They eventually reached and entered a short enclosed walkway that connected the main building to a more drab structure at the back of the grounds. As she marched, she noted each of the four clinic wings was connected in a similar manner. It seemed there was no need to leave the air-conditioned splendor for the summer heat. She also eyed the windowed walls to either side. The glass was thick, appeared bulletproof.

Then again, the clinic’s clientele were often celebrities or foreign dignitaries. Maybe the extra protection was necessary.

Still, a chill that had nothing to do with the air-conditioning swept through her. The space felt less protective than it was imprisoning.

They entered the next building, and Kat was taken to a small examination room, one of a long row of them in this wing. The orderly handed her a series of forms to fill out, secured on a clipboard.

“Fill everything out. Someone will be in to talk to you in a few minutes.”

He left, looking as bored as when he’d first collected her.

She began to fill out the forms when she heard a small click at the door. Stepping forward, she tested the handle.


She frowned, fighting back a flicker of panic. Securing the door might be protocol, to maintain confidentiality. Either way, she was committed. She’d have to keep playing her hand—but something was definitely wrong about this place.

She hoped Lisa was faring better.

12:18 P.M.

“As you can see, we do all of our work in-house,” Dr. Paul Cranston said, stopping before a window that looked into a sealed in vitro fertilization lab.

Lisa studied the space with a critical eye. The room was state-of-the-art, with enclosed workstations equipped with laser oocyte scanners and Narishige micromanipulators for egg fertilization. Nothing was substandard, from Makler counting chambers to automatic sperm-analyzers, advanced warming blocks, and cryogenic chambers.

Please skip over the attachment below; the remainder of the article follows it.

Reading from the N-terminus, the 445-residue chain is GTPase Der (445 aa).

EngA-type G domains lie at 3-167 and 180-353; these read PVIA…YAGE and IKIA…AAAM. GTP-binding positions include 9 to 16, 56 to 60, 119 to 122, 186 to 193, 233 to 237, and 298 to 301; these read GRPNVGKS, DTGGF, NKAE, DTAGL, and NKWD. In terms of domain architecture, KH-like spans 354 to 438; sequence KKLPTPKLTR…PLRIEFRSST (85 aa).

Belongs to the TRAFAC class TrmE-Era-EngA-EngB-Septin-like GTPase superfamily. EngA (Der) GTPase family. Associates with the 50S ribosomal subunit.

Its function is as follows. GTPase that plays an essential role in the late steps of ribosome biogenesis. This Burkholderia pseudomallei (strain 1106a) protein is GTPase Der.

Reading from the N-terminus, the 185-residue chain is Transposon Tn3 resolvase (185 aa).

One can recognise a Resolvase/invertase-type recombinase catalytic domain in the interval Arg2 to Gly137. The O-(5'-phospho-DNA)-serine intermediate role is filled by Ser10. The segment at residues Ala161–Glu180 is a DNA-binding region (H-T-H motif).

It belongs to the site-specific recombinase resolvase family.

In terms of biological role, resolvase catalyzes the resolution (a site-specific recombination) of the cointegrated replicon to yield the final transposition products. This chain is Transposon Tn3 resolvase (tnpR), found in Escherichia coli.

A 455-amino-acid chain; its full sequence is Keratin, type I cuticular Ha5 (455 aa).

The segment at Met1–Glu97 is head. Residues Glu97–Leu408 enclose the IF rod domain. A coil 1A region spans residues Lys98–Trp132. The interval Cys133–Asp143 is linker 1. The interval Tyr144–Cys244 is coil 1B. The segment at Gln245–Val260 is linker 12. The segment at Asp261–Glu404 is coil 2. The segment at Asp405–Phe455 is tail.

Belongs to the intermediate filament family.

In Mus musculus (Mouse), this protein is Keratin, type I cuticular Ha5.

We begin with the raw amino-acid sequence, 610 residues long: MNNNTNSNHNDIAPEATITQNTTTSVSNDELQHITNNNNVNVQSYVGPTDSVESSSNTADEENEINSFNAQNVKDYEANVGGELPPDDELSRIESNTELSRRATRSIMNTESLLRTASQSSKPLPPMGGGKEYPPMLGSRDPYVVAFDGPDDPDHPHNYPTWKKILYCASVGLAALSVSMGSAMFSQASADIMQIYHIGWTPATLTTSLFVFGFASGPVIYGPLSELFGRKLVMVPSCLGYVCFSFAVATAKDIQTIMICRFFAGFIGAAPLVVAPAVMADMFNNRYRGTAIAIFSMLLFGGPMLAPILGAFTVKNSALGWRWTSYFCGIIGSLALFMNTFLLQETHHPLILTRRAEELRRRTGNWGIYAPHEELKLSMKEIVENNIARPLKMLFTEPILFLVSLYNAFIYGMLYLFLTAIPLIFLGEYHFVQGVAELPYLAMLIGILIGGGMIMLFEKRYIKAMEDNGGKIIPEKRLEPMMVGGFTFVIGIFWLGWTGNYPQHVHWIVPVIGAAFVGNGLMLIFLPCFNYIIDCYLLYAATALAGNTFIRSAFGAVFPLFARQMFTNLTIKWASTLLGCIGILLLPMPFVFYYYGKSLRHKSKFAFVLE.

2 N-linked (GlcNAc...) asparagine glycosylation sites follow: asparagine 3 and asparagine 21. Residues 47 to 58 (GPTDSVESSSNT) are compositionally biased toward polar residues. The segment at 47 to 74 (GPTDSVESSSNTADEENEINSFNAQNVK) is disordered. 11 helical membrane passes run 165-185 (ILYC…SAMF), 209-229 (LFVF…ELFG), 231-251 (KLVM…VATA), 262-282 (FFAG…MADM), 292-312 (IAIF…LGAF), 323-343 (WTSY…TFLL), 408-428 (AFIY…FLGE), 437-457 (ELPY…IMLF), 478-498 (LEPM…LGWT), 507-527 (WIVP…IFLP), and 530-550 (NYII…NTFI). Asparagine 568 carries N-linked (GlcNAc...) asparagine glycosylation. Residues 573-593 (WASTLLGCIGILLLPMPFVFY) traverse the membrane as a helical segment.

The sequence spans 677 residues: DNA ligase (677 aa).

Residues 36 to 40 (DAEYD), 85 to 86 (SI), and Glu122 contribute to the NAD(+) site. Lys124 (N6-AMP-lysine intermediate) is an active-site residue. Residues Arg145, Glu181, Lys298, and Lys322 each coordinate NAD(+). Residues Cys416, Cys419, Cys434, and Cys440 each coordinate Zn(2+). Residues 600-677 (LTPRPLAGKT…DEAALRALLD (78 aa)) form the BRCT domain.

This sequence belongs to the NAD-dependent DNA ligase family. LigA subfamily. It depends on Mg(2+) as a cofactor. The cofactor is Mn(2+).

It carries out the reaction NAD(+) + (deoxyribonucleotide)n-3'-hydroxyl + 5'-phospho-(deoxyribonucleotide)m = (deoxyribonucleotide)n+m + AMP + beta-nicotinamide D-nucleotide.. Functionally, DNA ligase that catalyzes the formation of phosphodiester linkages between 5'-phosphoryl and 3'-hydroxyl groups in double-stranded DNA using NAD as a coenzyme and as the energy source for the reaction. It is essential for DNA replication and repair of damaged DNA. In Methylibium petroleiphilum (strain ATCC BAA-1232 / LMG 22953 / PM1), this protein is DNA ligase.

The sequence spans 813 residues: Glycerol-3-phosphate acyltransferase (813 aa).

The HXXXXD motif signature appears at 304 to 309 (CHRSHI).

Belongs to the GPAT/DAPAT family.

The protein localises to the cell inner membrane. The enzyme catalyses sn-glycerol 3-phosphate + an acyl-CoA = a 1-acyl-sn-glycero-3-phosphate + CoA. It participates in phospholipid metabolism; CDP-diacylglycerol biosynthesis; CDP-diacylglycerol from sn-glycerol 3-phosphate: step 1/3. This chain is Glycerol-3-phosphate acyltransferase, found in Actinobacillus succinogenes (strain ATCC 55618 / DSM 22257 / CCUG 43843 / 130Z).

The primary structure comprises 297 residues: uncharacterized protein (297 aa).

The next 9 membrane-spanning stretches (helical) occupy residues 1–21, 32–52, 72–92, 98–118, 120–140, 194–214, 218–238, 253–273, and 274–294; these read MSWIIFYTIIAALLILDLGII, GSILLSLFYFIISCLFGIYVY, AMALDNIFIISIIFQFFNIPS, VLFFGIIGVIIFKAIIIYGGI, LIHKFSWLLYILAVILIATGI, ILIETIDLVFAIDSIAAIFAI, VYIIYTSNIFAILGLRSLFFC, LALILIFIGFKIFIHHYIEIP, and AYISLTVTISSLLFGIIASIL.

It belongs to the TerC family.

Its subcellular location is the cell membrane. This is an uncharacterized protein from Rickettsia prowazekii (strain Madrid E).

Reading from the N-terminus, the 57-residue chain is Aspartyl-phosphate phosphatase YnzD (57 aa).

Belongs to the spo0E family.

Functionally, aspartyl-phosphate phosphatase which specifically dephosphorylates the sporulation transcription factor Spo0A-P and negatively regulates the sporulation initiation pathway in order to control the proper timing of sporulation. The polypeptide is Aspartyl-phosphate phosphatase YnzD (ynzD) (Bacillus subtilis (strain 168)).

Her guided tour had already included the surgical suite, used for both egg collection and embryo implantation. The clinic’s high-tech operating theater would put most hospitals to shame. Even the neighboring recovery rooms were private spaces that could have graced the pages of Architectural Digest, with fine linens, subdued lighting, and tasteful decorations.

Clearly this tour was meant to impress.

And it did.

“We are a one-stop shop,” Cranston finished, offering a beaming, self-effacing smile. “From sperm and egg collection, to fertilization and implantation. We do all of our own patient monitoring, but we’re certainly happy to work in collaboration with a primary care physician.”

Lisa nodded. “I’m sure some of my clients would prefer the anonymity of care outside the DC circles.”


His eyes lingered a bit too long on her. Plainly, he desired to know more about whom she represented, but he knew better than to inquire directly. Lisa’s ironclad cover had been built to draw the personal interest of the clinic’s head, and obviously succeeded. She had been given the grand tour, along with the full-court sales press.

“Why don’t we return to my office? I can supply you with brochures detailing each level of service, including fact sheets containing our success rates, and, of course, I’ll be happy to answer any other questions.”

“That would be perfect.” She checked her watch in a move to urge him to hurry along. “I won’t take up much more of your time.”